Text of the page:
Inspired by the father-son relationships depicted in Kinky Boots, psychologist Dr. Ronald Levant (of the University of Akron) and colleagues actually studied this issue in depth. In an analysis of more than 650 participants, they assessed men’s recollections of their fathers’ expectations for their own masculinity, including expectations that they conform to traditional masculine norms and the overall rigidity of those expectations.

What they found probably shouldn’t come as a surprise. “As hypothesized, we found that fathers’ expectations about their sons’ masculinity are negatively associated with adult sons’ self-esteem and relationship satisfaction and positively associated with their harmful alcohol use. We also found that the effects of fathers’ rigid expectations on self-esteem were greater than those of parenting quality and father involvement. Results challenge the dominant idea in public discourse that the fathers’ role is to make men out of his sons. Parents need to be aware of the potential harm that could come from beliefs that the fathers’ role is to make men out of his sons.”

In short, the expectations we have (and make known) for our sons as children plant deep psychological roots that eventually flower into a defining feature of their adult lives.

I talked to J. Harrison Ghee, who is currently playing Lola on Broadway, about this very thing. Ghee’s real life has more than a few parallels with Lola’s, and every performance is a bit like therapy. Off the Kinky Boots stage, Ghee is a drag performer (as Crystal Demure) who grew up in a conservative southern family. His father is a pastor (and Ph.D.) in North Carolina who valued structure and faith above all else.

“I don’t believe that my father understood who I was as a child,” Ghee confessed. “To him, I was this outgoing, outspoken, rambunctious little guy who questioned everything. And for my father, growing up in the South, you don’t question your parents. You don’t question what you’re told to do; you just do it and respect it. And there wasn’t any disrespect, but my perspective has always been, ‘If something doesn’t make sense, I’m going to ask questions.’ It took him a while to understand who his child was.”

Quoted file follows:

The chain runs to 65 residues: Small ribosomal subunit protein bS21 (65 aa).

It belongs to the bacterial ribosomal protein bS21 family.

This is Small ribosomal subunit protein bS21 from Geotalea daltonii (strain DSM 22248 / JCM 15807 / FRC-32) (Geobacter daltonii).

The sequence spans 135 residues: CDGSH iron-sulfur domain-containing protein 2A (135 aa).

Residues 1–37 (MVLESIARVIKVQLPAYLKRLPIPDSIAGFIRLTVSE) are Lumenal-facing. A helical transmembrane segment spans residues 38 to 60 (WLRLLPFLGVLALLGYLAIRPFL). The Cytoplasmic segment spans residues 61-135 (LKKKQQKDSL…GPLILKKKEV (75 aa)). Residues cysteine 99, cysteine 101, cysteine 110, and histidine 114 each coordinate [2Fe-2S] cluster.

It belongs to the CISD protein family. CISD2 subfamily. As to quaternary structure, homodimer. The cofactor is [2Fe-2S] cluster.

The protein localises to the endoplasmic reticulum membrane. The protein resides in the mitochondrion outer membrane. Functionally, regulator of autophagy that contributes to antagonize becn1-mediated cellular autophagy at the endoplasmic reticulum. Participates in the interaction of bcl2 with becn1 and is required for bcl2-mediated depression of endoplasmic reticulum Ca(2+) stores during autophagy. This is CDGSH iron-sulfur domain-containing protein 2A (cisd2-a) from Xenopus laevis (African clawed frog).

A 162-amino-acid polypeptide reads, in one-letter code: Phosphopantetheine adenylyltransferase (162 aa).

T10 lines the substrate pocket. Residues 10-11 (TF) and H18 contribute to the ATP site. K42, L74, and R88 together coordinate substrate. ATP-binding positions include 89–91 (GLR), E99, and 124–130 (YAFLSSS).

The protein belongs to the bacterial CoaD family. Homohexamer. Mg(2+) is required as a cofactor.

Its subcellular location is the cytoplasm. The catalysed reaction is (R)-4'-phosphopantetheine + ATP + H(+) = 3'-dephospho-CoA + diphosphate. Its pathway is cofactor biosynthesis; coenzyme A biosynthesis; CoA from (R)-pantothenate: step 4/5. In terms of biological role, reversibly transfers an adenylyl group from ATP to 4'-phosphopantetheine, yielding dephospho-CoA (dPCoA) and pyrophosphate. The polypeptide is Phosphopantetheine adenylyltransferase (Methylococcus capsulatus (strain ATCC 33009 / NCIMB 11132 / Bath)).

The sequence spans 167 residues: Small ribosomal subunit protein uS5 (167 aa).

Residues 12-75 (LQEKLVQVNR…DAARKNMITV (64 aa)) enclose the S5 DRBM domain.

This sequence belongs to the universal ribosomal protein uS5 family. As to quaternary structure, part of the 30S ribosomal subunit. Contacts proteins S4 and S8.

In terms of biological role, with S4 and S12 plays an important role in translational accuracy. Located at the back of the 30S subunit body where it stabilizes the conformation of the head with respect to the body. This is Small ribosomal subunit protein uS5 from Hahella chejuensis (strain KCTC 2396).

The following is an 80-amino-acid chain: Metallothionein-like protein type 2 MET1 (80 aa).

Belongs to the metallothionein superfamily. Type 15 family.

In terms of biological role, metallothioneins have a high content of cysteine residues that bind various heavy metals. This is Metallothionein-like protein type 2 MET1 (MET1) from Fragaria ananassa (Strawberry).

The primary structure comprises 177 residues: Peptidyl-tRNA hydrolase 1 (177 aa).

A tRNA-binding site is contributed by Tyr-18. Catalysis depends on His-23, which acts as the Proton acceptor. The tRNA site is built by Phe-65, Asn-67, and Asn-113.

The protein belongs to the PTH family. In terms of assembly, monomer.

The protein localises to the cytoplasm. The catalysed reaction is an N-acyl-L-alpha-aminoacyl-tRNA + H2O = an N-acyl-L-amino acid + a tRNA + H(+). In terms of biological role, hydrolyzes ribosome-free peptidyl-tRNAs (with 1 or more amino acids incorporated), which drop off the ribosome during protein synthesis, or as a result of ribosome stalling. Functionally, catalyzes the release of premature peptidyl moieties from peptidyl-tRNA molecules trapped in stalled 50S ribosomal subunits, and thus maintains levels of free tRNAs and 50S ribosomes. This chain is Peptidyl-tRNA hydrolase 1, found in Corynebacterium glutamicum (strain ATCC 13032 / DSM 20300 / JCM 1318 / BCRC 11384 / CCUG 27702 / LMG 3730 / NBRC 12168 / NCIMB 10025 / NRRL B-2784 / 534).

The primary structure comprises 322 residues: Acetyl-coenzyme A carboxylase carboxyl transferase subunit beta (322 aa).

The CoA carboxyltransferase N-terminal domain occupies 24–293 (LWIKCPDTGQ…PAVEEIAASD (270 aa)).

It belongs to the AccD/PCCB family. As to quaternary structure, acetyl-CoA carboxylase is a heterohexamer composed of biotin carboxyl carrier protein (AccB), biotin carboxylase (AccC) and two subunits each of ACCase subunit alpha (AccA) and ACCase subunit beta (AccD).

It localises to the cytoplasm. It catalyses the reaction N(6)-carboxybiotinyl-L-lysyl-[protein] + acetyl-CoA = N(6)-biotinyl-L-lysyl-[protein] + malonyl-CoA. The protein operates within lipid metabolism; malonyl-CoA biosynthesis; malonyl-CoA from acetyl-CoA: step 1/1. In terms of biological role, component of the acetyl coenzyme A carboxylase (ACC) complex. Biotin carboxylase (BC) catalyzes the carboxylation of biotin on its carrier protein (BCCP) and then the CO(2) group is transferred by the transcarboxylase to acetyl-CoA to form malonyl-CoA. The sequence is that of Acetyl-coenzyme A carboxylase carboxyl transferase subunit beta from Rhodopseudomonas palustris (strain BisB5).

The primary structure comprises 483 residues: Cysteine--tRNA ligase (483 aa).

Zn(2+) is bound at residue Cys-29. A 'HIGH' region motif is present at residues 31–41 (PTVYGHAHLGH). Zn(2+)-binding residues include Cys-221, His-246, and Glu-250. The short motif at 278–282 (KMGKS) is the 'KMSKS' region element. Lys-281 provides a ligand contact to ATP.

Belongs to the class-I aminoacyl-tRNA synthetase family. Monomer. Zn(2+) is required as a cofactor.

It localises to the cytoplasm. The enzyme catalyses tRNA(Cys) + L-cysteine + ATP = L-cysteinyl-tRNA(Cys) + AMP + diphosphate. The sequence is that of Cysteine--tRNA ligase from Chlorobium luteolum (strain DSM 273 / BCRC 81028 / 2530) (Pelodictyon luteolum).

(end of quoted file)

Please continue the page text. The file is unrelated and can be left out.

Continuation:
Ghee is acutely aware of how his own personal relationship with his father adds to his performance as Lola. “I’m starting to identify things in my past, my childhood, and my upbringing that affect me today and how I respond to life and different situations because of my parents. That parental figure in everyone’s life is very important. It affects how you react to life. My personal connection to the show and with my father and our journey—the show has helped us in so many ways.”

I’m not my father’s son
I’m not the image of what he dreamed of
With the strength of Sparta and the patience of Job
Still couldn’t be the one
To echo what he’d done
And mirror what was not in me

Like so many others, Ghee was nervous about his father’s acceptance—as a gay man, as a drag performer, and as a human—but nonetheless craved it. Just like Lola. Just like all of us.

I asked Ghee what Kinky Boots means to him personally, and he didn’t miss a beat: “It’s about love and acceptance on every level. We all want to be accepted for who we are, and we’re just searching to be our best selves. Kinky Boots is a show that teaches you to do that and that it’s OK.

“It brings me so much joy to see people [in the audience] have an arc with me during the show. When they start off [sitting uncomfortably and trying to wrap their minds around what they’re seeing] but by the end, they’re up and clapping and smiling and enjoying themselves. Because they understand that we’re all just human beings, we’re all just trying to live our own lives, we’re all just trying to be loved and accepted for who we are as individuals. And we’re trying to just be.

Kinky Boots, on so many levels, starts conversations that need to be had.”

And for Ghee, the most important conversations were those with his own dad. “We sat down the night before he saw the show, and he said, ‘So this drag thing… What’s this about?’ And I explained to him how drag is a creative art form, and I get to express myself and connect to people through that art. In my own way, I am ministering to people and changing lives… We’re in such a wonderful place now.”

Ultimately, the message of Kinky Boots, the biggest lesson Ghee has learned from his own father, and the example I strive to set for my own son are one and the same: Work hard and be about something.

It’s time to break down the time-worn and damaging popular image of masculinity. It’s an artificial construct that is an anachronism in 2018 and is only hurting our boys. Our sons deserve more from us, and we need to do better by them.

The endless story of expectations swirling inside my mind
Wore me down
I came to a realization and I finally turned around
To see that I could just be me

Advertisements

Get the Official GeekDad Books!